Democratic Senators are vowing to keep drilling the Arctic National Wildlife Refuge out of the upcoming federal budget, as Republican lawmakers in both chambers have indicated they want to use revenue from drilling in the refuge to balance their budget proposals.
They are proposing to open Area 1002 of the Alaska National Wildlife Refuge — a 1.5 million-acre parcel that was not permanently protected in the 1980s, when Congress established the refuge. The sole mating ground for the porcupine caribou, Area 1002 is considered a pristine wilderness.
“We’re not going to allow it to be opened,” Sen. Ed. Markey (D-MA) said Tuesday at a press conference.
Opening the refuge is not expected to bring in much revenue, in the context of the $4-trillion overall budget. Recent analysis of the White House budget from the Congressional Budget Office found that leasing rights could raise $3 billion between now and 2027 — and that funding would be split between the federal and state coffers. Currently, Alaska receives 90 percent of leasing revenues on oil in the state, although lawmakers have suggested that a 50-50 split, similar to the Gulf states, would be used if the refuge were opened. That leaves just $1.6 billion over 10 years.
Drilling in the Alaska National Wildlife Refuge has long been a goal of Alaska Republicans, including Sen. Lisa Murkowski, who introduces a bill to open the area nearly every year. An appropriations bill is one of the few ways they could successfully get it through, since drilling there is unpopular with the public and at least two Republican senators, John McCain (AZ) and Susan Collins (ME), have opposed it in the past.
“The Republican budget is all about massive handouts to the 1 percent and huge corporations, while doing nothing for working- and middle-class Americans,” Markey said, noting the Republican push for corporate and high-income tax cuts and simultaneous reductions to health coverage. “If that weren’t bad enough, tucked inside the Republican budget is a poison pill, a massive corporate handout, a giveaway of the Arctic National Wildlife Refuge in Alaska to Big Oil,” Markey said.
Markey noted that the United States is currently an oil exporter, so development of the refuge would benefit oil companies who want to sell overseas.
League of Conservation Voters president Gene Karpinski also drew the connection between the drilling proposal and oil interest during Tuesday’s press conference outside the Capitol. “Let’s be clear what is going on here,” Karpinski said. “They are trying to do the bidding of Big Oil. Doing the bidding of Big Oil at the expense of our environment, our health, and the pocketbooks of hardworking families across this country. This makes no sense. It must stop.”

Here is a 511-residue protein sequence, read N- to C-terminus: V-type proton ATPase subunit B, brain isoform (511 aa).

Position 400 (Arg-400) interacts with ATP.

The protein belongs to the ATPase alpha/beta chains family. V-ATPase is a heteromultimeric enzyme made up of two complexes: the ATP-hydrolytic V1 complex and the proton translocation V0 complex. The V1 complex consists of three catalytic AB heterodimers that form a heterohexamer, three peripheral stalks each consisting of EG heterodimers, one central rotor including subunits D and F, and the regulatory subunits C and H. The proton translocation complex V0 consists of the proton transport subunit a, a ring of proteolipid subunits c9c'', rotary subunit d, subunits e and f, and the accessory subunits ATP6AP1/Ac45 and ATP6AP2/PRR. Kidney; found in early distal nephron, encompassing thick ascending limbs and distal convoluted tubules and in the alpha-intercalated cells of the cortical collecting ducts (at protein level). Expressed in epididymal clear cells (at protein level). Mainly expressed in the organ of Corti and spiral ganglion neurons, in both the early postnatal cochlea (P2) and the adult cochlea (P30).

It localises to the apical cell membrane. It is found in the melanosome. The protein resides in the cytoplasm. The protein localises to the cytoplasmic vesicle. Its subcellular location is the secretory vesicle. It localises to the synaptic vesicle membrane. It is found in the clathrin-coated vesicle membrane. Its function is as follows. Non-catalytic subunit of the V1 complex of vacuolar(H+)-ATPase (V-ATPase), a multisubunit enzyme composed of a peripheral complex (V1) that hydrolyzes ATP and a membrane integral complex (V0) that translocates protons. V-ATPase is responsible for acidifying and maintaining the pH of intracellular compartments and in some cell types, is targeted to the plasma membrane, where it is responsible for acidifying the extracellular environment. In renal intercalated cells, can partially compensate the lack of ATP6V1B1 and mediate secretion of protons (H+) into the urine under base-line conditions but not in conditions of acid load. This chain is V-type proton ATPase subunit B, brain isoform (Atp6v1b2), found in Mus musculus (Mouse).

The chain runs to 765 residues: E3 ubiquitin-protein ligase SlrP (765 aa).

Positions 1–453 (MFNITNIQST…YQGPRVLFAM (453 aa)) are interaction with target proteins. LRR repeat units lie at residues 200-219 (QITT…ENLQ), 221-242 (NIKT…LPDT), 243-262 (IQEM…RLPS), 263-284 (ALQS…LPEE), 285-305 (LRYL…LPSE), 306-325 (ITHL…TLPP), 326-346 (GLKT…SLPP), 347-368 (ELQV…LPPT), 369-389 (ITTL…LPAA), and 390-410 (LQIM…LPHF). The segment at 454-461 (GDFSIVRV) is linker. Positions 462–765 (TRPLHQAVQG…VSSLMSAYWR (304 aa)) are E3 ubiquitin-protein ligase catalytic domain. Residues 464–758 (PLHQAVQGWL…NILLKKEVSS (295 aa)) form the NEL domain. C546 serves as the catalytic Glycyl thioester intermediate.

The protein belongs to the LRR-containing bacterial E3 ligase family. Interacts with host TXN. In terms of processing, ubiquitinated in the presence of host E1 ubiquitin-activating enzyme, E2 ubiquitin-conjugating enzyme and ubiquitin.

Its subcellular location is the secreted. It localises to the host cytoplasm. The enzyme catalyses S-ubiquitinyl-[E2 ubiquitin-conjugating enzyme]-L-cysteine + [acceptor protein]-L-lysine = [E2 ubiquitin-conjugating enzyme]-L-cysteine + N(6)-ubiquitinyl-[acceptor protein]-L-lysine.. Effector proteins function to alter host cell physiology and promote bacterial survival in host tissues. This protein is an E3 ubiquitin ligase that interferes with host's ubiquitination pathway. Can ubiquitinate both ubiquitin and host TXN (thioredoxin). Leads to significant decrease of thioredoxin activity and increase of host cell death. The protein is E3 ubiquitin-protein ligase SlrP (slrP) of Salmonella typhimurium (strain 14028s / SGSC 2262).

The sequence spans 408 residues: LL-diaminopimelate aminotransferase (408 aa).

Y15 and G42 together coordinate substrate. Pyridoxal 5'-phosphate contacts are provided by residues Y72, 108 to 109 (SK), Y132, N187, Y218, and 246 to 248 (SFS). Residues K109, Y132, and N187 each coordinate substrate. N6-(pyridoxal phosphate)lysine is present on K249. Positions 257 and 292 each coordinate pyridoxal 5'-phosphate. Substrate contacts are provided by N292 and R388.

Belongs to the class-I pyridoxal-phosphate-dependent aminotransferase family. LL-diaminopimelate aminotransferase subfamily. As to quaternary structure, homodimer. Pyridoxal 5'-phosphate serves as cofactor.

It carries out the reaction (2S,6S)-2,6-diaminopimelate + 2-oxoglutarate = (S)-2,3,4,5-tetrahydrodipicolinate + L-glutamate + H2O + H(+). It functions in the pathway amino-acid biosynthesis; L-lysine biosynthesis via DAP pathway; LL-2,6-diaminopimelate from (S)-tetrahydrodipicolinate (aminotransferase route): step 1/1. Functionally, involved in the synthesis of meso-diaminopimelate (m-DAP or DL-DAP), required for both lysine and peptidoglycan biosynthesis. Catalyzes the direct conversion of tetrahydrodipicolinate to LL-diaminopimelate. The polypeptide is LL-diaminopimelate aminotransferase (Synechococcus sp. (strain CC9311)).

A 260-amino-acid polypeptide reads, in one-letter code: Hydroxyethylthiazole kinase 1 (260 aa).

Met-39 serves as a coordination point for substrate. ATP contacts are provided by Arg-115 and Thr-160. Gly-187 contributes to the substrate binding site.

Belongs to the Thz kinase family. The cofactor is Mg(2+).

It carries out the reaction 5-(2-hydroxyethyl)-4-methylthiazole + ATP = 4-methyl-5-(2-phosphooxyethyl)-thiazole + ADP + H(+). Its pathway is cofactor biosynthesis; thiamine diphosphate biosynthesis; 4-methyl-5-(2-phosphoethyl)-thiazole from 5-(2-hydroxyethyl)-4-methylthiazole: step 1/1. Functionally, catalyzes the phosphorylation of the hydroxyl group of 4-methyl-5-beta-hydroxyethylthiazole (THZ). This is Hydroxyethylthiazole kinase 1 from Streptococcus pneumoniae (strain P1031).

Sen. Jeff Merkey (D-OR) compared drilling in Alaska to watching a drug addict. “There is something cynical and sad about this particular… provision,” he said. “Let’s turn to more fossil fuels in the very state that is being most impacted already by carbon pollution and global warming.”
“We together will not be party to this addiction,” he said.
The Trump administration has made no secret of the fact that it wants to induce more drilling for oil and natural gas. President Donald Trump denies that the climate is changing — much less that it is caused primarily by humans, which is the conclusion of the most recent and best scientific analysis. Instead, he has stacked the Department of the Interior with pro-drilling appointees.
For these reasons, Markey said it was no surprise that the refuge is being targeting now. “To the extent to which this is the Big Oil administration — from Rick Perry to Zinke to Pruitt to Tillerson, it’s the Big Oil all-star team — and the Arctic Refuge has always had a bulls-eye on it, so it’s not any surprise that they are coming for it, even as we have now reached the point where we are exporting oil,” Markey said.